8667.0 - Legal Services, Australia, 2007-08 Quality Declaration
ARCHIVED ISSUE Released at 11:30 AM (CANBERRA TIME) 24/06/2009
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Every effort was made to minimise reporting error by the careful design of questionnaires, intensive training of survey analysts and efficient data processing procedures. Additionally, to ensure the accuracy of the estimates produced, the data have been checked against previous collection results and other sources, including contact with providers.
Estimates were produced using number raised estimation methodology with a sample of 1,558 legal services businesses and organisations.
Two types of error can occur in estimates that are based on a sample survey: non-sampling error and sampling error.
Non-sampling error arises from inaccuracies in collecting, recording and processing the data. Non-sampling error also occurs when information cannot be obtained from all businesses selected in the survey. For the 2007–08 Legal Services Survey, there was an 91.7% response rate from all businesses that were surveyed and found to be operating during the reference period. Data were imputed for the remaining 8.3% of operating businesses. Imputed responses contributed 7% to the estimate of total income.
Sampling error occurs when a sample, rather than the entire population, is surveyed. It reflects the difference between estimates based on a sample and those that would have been obtained had a census been conducted. One measure of this difference is the standard error. There are about two chances in three that a sample estimate will differ by less than one standard error from the figure that would have been obtained if all businesses had been included in the survey, and about nineteen chances in twenty that the difference will be less than two standard errors.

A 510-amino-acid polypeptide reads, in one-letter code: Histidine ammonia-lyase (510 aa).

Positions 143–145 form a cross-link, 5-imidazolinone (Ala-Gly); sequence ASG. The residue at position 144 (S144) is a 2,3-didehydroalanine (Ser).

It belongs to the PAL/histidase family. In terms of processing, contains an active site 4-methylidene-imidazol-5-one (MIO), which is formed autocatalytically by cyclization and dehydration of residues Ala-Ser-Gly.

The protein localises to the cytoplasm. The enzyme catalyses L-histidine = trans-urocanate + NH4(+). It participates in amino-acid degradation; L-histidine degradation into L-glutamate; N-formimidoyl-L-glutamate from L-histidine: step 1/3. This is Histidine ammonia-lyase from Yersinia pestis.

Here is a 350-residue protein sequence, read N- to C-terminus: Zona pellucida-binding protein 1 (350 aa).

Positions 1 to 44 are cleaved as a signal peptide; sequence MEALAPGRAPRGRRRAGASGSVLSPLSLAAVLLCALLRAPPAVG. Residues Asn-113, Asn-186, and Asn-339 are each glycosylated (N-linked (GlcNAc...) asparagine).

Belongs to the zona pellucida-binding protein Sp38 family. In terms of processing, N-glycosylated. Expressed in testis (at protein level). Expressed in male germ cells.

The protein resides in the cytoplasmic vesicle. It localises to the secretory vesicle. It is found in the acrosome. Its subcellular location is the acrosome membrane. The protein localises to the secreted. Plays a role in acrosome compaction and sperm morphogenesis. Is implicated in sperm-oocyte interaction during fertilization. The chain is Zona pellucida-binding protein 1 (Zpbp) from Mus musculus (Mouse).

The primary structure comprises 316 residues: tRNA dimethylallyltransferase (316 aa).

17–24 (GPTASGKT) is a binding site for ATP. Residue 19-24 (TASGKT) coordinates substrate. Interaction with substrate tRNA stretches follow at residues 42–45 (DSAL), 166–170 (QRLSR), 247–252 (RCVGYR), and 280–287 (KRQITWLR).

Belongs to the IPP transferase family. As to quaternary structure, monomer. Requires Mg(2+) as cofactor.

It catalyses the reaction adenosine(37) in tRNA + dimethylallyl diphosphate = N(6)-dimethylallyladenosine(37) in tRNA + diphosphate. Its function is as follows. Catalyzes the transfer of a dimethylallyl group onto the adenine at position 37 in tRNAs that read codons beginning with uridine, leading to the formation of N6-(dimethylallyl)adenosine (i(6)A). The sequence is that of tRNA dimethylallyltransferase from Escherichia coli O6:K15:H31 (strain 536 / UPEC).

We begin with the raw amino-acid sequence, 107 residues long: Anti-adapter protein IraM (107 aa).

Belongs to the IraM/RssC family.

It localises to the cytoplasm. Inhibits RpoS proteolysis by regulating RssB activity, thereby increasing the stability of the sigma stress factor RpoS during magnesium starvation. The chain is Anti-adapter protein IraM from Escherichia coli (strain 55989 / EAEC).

Another measure of sampling error is the relative standard error, which is obtained by expressing the standard error as a percentage of the estimate to which it refers. The relative standard error is a useful measure in that it provides an immediate indication of the sampling error in percentage terms, and this avoids the need to refer also to the size of the estimate. Relative standard errors of key estimates are available in the Explanatory Notes of Legal Services, Australia (cat. no. 8667.0).The collection of pro bono and legal aid data is subject to non-sampling error, as barristers and other legal services businesses generally did not maintain accurate records of pro bono and legal aid work. Users are therefore advised to exercise caution when using these figures.
Changes made to the Legal Services Survey over time include changes in scope, frame, statistical unit, concepts, data item definitions and classifications. There are some major conceptual differences between the 2001-02 and 2007-08 surveys, so historical comparisons have not been made. For a full list of changes made between the 2001-02 and 2007-08 cycles of the Legal Services Survey refer to the Explanatory Notes and Technical Note on historical comparisons in the publication Legal Services, Australia (cat. no. 8667.0).
Further information on terminology and other technical aspects associated with statistics from the Legal Services Survey can be found in the publication Legal Services, Australia (cat. no. 8667.0), which contains detailed Explanatory Notes, a Technical Note and Glossary.
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